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Publication numberUS20070153287 A1
Publication typeApplication
Application numberUS 11/319,276
Publication dateJul 5, 2007
Filing dateDec 29, 2005
Priority dateDec 29, 2005
Also published asUS7417746
Publication number11319276, 319276, US 2007/0153287 A1, US 2007/153287 A1, US 20070153287 A1, US 20070153287A1, US 2007153287 A1, US 2007153287A1, US-A1-20070153287, US-A1-2007153287, US2007/0153287A1, US2007/153287A1, US20070153287 A1, US20070153287A1, US2007153287 A1, US2007153287A1
InventorsPinyen Lin, Lalit Mestha, Peter Gulvin, Yao Wang
Original AssigneeXerox Corporation
Export CitationBiBTeX, EndNote, RefMan
External Links: USPTO, USPTO Assignment, Espacenet
Fabry-perot tunable filter systems and methods
US 20070153287 A1
Abstract
A spectral filter includes a two-dimensional array of Fabry-Perot cavity structures, a controller, and a sampling circuit used to switch the Fabry-Perot cavity. The filter receives an incoming image, the sampling circuit switches the cavity to generate a filter image, and the filtered image is detected by the photodetectors to convert a filtered image into digital data. The controller coordinates all the image captures functions of the spectral filter.
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Claims(22)
1. A spectral filter, comprising:
a two-dimensional array of Fabry-Perot cavity structures formed on a first chip, the first chip containing no photodetectors;
a controller connected to the two-dimensional array; and
a sampling circuit controlled by the controller,
wherein the Fabry-Perot cavity structures receives an incoming image, the sampling circuit switches the Fabry-Perot cavity to generate a filtered image of the incoming image.
2. The spectral filter according to claim 1, further comprising an optical lens that collimates light of the incoming image before the incoming image reaches the Fabry-Perot cavity structures.
3. The spectral filter according to claim 1, wherein the filtered image is output to a detector formed on a second chip, the second chip being different and at a distance from the first chip.
4. The spectral filter according to claim 3, further comprising an optical lens located between the first and second chips to receive collimated filtered image from the Fabry-Perot cavity structure and to expand the filtered image before the filtered image reaches the second chip.
5. The spectral filter according to claim 3, wherein the detector comprises an array of charged-couple-device (CCD) or complementary metal-oxide semiconductor (CMOS) chips.
6. The spectral filter according to claim 3, wherein the detector is sampled and the detected signal for all corresponding wavelengths is collected and saved to form complete digital image files.
7. The spectral filter according to claim 3, wherein the image files may be stored in compressed form.
8. The spectral filter according to claim 1, wherein each of the Fabry-Perot cavity structures comprises a first mirror and a second mirror, the first and second mirrors are located apart from each other at a gap distance, and the controller adjusts the gap distance based on modulation signals.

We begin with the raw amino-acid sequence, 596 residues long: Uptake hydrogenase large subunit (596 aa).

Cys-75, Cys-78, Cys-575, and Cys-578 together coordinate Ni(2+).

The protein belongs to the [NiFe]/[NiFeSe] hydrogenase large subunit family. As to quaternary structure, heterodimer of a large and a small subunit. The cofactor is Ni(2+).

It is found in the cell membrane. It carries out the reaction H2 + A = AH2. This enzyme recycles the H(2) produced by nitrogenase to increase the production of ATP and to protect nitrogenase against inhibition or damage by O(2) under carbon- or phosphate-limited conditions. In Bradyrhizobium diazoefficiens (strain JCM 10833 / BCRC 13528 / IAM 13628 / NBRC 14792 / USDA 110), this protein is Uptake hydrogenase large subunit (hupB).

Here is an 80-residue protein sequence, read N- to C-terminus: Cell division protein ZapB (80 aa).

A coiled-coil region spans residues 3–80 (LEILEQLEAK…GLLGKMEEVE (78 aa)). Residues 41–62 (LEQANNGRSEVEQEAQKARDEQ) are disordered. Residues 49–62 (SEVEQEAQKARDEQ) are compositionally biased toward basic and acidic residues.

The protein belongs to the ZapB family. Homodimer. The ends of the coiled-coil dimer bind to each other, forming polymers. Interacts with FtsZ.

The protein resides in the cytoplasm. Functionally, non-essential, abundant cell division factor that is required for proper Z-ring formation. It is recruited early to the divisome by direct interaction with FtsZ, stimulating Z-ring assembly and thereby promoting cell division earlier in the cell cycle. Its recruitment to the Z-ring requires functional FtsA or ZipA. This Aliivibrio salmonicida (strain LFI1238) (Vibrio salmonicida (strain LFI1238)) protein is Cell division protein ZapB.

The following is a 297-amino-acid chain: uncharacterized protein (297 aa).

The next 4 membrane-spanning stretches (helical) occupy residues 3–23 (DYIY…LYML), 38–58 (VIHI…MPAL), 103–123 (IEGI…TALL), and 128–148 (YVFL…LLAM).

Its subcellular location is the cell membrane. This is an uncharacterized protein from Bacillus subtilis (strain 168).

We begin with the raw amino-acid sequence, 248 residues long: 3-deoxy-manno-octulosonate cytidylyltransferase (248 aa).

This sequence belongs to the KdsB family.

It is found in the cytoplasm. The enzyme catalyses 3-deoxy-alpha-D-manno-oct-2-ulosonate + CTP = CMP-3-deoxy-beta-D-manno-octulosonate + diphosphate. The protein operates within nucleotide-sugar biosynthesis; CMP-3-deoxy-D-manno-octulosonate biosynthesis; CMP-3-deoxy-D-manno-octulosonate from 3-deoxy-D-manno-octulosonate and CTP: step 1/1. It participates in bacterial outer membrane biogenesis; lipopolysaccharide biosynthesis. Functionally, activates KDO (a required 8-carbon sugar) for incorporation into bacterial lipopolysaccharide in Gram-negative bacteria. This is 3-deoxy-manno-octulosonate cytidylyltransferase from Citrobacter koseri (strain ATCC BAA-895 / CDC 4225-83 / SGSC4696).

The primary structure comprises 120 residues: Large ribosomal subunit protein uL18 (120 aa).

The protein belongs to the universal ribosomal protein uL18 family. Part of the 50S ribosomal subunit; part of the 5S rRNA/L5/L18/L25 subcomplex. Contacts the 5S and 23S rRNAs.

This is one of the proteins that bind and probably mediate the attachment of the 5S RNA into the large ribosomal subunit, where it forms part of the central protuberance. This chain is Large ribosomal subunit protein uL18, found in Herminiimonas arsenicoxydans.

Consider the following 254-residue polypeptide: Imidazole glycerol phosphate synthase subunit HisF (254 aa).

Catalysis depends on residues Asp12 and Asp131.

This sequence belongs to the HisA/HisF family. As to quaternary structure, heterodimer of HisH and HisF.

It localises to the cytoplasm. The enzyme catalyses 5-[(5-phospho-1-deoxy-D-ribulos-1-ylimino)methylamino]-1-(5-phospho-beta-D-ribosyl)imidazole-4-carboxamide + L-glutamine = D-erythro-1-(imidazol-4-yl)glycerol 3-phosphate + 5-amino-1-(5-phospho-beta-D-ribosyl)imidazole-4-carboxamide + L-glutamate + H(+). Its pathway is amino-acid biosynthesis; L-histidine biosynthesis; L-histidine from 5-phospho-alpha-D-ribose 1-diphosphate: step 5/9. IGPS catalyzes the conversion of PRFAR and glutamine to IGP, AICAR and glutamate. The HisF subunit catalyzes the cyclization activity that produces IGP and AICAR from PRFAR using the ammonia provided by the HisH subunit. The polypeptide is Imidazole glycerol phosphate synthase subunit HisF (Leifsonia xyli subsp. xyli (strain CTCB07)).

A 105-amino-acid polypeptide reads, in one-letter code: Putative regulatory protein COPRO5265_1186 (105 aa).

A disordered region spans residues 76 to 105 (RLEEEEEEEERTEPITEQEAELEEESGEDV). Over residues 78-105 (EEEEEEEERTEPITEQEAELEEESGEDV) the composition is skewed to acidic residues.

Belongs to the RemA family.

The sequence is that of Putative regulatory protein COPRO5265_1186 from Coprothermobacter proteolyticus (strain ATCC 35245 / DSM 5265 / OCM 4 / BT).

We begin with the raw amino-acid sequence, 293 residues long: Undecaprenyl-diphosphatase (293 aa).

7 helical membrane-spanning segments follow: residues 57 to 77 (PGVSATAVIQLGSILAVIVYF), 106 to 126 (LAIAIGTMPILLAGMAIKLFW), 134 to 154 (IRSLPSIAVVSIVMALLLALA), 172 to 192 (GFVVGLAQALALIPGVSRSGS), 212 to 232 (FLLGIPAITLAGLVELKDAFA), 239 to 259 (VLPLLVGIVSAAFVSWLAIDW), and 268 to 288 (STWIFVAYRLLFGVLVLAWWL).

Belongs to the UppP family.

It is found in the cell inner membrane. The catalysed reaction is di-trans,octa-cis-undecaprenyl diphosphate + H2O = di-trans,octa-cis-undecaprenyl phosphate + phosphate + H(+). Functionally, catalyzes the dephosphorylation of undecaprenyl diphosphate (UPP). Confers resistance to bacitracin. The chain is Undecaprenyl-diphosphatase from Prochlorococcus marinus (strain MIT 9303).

9. The spectral filter according to claim 1, wherein each of the Fabry-Perot cavity structures comprises a pair of membranes and the controller adjusts a distance between the pair of membranes based on modulation signals.
10. The spectral filter according to claim 1, wherein the controller adjusts a gap size of each of the Fabry-Perot cavity structures based on calibration signals.
11. An optical apparatus, the optical apparatus comprising the spectral filter according to claim 1.
12. A method of filtering an image using a spectral filter, the spectral filter comprising:
a two-dimensional array of Fabry-Perot cavity structures formed on a first chip, the first chip containing no photodetectors;
a controller connected to the two-dimensional array; and
a sampling circuit controlled by the controller,
the method comprising:
receiving an incoming image at the Fabry-Perot cavity structures;
the sampling circuit switches the Fabry-Perot cavity to generate a filtered image of the incoming image, and
outputting the filtered image.
13. The method of claim 12, the spectral filter further comprising an optical lens, the method further comprising collimating light of the incoming image before the incoming image reaches the Fabry-Perot cavity structures.
14. The method of claim 12, wherein the filtered image is output to a detector formed on a second chip, the second chip being different and at a distance from the first chip.
15. The method of claim 14, the spectral filter further comprising an optical lens located between the first and second chips, the method further comprising receiving collimated filtered image from the Fabry-Perot cavity structure and expanding the filtered image before the filtered image reaches the second chip.
16. The method of claim 14, wherein the detector comprises an array of charged-couple-device (CCD) or complementary metal-oxide semiconductor (CMOS) chips.
17. The method according to claim 14, wherein the detector is sampled and the detected signal for all corresponding wavelengths is collected and saved to form complete digital image files.
18. The method according to claim 17, wherein the image files may be stored in compressed form.
19. The method of claim 12, wherein each of the Fabry-Perot cavity structures comprises a first mirror and a second mirror, the first and second mirrors are located apart from each other at a gap distance, the method further comprising adjusting the gap distance based on modulation signals from the controller.